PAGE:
Neurobiology and its Applications to Psychotherapy – IIWith Module Speakers:
Lucy Biven, Dr Nessa Carey, Dr Ruth Lanius, Dr Dianne Campbell Lefevre, Dr Dan Siegel, Professor Mark Solms, Dr Sharon Stanley, Professor Oliver Turnbull, Dr Alan Watkins, Henry Strick van Linschoten, ,
- This module includes 12 hours of lectures supported by captions, diagrams or images
- Supporting notes slides or references
- This content is available 24/7 for 1 year per subscription
- A selection of brief papers summarising the theoretical history, aetiology, diagnosis and treatment of trauma and dissociation
- Links to selected papers and books
- Discussion forum
- A certificate of attendance may be applied for up to 14 hours CPD (pro rata on the basis of correct answers in multiple choice questionnaire assessing your knowledge of the module): £36
While recognising that the relationship between neuroscience and the talking cure is still in its infancy, significant insights are constantly emerging on how the mind works and how that may be relevant to therapeutic technique.
We can now, for example, articulate the core mammalian emotional processes, how they are underpinned by specific neuro-physiological pathways, and see how these scientific insights can lead to therapeutic interventions that are sensitive to that physiology and thus more effective in supporting the patient’s capacity for self-regulation.
We can elucidate the role of relationships in the development of the nervous system, and explain the aetiology of affect dysregulation in terms of neurobiological deficits. We have a much stronger grasp of the role of emotion in the overall regulation of the body and the risk of adverse experiences to health.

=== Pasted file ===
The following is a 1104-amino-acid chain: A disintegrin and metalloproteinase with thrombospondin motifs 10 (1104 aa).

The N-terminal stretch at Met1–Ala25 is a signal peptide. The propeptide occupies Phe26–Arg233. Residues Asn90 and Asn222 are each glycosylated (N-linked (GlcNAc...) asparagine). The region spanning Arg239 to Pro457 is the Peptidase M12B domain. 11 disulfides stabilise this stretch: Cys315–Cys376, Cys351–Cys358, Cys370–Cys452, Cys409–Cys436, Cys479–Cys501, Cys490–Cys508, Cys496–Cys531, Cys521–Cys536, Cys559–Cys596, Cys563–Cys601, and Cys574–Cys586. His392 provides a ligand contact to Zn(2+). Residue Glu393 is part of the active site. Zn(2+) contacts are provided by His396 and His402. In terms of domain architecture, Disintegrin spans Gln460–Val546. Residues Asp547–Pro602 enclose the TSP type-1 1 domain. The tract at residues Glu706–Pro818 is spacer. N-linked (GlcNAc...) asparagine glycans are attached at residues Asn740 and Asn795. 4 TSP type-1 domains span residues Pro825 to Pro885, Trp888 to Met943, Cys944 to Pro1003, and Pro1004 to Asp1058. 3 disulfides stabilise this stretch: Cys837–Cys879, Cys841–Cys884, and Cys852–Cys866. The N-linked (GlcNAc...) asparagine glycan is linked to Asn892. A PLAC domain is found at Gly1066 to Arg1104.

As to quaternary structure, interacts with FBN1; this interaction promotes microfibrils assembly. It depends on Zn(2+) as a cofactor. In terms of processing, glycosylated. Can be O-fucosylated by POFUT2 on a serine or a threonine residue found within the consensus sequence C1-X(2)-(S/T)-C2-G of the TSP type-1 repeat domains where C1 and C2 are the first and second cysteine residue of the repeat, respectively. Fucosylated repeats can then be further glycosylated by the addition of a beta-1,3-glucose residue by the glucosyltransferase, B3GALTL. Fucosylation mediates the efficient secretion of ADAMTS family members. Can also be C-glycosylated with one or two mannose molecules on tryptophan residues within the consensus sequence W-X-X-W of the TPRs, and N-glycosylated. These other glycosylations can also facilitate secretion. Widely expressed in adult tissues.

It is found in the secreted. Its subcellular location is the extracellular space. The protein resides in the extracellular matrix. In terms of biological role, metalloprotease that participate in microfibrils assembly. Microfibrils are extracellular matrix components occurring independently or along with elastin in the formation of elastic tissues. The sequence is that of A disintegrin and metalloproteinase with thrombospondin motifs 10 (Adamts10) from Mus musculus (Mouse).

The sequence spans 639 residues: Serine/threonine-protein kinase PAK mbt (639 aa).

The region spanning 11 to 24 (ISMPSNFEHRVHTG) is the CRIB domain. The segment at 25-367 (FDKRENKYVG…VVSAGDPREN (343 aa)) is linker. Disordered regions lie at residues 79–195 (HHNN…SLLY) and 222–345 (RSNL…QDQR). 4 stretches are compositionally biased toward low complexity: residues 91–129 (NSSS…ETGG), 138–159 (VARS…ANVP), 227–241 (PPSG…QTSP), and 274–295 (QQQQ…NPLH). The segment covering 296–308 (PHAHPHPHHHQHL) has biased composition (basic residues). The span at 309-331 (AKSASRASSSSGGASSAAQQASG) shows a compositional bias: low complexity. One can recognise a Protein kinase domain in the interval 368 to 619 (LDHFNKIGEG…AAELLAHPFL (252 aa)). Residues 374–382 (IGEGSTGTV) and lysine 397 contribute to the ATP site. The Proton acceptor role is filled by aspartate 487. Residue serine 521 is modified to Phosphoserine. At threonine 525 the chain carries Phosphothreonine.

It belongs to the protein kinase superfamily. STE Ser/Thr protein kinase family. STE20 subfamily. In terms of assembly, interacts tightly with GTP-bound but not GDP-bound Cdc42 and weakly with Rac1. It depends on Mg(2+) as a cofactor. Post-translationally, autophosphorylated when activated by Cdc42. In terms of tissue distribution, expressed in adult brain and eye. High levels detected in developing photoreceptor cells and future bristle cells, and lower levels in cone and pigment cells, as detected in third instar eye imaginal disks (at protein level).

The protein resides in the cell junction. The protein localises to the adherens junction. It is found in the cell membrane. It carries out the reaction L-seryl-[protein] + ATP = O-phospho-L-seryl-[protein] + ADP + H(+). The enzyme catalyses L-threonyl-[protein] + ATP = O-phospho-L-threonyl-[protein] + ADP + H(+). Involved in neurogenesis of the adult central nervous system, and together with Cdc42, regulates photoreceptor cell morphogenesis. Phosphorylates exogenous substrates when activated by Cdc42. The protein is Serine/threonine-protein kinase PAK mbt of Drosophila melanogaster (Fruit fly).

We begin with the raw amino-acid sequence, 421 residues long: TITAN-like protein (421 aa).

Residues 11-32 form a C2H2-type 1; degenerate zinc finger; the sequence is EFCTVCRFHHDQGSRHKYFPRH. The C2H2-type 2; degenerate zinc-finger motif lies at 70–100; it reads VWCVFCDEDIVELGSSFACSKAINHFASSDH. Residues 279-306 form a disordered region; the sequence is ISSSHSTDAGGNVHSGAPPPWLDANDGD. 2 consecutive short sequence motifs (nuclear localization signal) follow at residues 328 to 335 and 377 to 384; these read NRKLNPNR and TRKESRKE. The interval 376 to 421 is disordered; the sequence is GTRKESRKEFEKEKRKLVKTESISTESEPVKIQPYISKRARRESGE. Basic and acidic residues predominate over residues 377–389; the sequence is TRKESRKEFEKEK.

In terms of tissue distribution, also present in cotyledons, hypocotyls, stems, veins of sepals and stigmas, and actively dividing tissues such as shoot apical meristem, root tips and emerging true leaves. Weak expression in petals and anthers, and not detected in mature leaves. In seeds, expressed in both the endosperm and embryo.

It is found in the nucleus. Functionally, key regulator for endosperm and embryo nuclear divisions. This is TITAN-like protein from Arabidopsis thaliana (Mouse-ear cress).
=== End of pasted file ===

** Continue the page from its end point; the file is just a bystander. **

The role of transgenerational trauma in impacting on gene expression provides a fascinating sign post to the complexity of the mind-body interface via epigenetics.
This self-contained module provides access to some of Confer’s best-attended live events and new recordings to deepen our understanding of the relevance of interpersonal neurophysiology to the development of psychotherapeutic insight and technique.
Lucy BivenTreating Anxiety: a neuroscientific perspective
This talk offers an understanding of anxiety disorders that rests on research into the emotional systems that we share with all other mammals. Beginning with a brief discussion of Panksepp’s emotional taxonomy, with special emphasis on the GRIEF, FEAR & SEEKING SYSTEMS, Lucy Biven will explain how one type of anxiety is generated by issues in the FEAR system, while another separate pattern of anxiety is generated by GRIEF. The emotional, behavioural and biochemical aspects of each will be explained. The merits of both psychotherapeutic and psychotropic interventions will be discussed, including the interesting evidence that anxiety rooted in the FEAR system responds to tricyclite antidepressants, while GRIEF-based anxiety is addressed by benzodiazepin